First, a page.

The pilgrimage to El Rocío in Andalusia is the most exotic festival on the European continent, one of the largest pilgrimages in the world, and the weather during Pentecost is usually sunny and hot. What it certainly has in abundance is atmosphere. The question is, how do you best capture “atmosphere” in a photo?
The general rule is this: the more light you allow into your photos, the more atmospheric they will become. Make light your main subject and then look for an interesting scene, not the other way around.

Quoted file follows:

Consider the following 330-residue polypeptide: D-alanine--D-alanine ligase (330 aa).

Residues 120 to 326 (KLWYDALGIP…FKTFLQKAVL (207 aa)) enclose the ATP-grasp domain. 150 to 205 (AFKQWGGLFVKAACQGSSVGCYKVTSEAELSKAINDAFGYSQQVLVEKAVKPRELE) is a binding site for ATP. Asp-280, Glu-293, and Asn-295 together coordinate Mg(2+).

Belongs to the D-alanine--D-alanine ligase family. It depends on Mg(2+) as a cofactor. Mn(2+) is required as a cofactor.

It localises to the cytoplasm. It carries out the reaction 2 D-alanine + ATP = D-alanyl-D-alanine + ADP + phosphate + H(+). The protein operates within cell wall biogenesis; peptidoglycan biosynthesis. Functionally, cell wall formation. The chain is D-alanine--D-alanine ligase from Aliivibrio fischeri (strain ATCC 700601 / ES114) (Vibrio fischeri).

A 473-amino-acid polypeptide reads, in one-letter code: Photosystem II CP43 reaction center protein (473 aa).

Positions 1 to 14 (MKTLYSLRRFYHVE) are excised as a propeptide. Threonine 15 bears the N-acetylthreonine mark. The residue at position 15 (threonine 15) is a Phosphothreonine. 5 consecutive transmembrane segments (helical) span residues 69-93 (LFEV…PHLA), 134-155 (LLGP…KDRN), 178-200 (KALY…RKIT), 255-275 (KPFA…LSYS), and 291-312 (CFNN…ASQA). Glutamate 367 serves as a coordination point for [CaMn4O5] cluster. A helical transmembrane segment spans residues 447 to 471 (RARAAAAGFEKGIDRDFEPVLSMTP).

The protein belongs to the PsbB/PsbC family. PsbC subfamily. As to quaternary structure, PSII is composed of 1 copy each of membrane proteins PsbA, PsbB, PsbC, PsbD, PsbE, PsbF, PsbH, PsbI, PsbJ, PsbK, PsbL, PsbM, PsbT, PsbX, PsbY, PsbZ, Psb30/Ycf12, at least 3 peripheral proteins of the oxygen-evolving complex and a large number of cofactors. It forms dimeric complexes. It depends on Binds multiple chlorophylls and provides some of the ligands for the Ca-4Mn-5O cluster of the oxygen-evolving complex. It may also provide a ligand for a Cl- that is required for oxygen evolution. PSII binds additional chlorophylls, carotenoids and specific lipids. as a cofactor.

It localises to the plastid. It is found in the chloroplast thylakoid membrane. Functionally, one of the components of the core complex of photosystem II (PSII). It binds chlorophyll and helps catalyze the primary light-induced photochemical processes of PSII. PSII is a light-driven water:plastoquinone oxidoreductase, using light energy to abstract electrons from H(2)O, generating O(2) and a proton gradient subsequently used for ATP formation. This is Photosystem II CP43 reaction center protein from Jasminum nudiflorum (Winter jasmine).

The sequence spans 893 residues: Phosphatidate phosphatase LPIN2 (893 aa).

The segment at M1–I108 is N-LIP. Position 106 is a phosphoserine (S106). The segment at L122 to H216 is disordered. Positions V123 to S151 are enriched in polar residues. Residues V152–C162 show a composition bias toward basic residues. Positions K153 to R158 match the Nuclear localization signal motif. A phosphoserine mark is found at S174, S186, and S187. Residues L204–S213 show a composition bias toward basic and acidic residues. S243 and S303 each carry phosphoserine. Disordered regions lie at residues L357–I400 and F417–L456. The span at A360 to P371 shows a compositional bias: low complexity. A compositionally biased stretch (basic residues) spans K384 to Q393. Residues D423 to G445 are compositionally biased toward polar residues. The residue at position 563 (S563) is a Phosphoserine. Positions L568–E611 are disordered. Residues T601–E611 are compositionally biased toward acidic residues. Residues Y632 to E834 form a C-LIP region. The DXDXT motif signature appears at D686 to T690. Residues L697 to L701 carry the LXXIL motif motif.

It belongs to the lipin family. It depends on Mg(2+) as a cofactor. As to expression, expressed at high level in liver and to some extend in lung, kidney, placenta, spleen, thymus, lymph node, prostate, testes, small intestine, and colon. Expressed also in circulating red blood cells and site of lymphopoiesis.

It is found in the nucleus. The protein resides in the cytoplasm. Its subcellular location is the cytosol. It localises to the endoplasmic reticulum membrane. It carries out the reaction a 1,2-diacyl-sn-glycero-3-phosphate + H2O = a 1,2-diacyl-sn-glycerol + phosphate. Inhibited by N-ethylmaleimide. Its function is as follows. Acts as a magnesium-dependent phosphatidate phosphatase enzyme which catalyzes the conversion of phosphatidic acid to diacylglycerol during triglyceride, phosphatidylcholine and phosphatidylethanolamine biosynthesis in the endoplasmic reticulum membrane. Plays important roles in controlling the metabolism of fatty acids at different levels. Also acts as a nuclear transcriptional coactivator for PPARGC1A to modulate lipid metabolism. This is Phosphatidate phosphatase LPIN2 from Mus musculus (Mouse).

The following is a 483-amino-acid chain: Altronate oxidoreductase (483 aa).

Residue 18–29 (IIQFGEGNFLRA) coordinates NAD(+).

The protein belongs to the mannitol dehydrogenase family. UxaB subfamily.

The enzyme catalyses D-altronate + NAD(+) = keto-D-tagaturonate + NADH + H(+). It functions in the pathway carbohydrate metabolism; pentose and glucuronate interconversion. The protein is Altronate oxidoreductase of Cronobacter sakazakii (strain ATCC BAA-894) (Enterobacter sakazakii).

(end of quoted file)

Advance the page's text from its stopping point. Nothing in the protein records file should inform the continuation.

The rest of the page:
Strongly backlit settings are what to look for. When the sun is low, don’t turn your back on it. In fact, never turn your back on the sun. It really pays off to have the sun in sight because it will backlight or sidelight the situation you are photographing.
There are a few things to keep in mind. The rays and spots of light that show up on your photos when photographing against the light are caused by tiny specks of dirt or dust on (and in) your lens. The only way to avoid them is to clean it obsessively.
And, when allowing the sun directly into your photo, you need to overexpose by one or two stops to adjust your camera settings.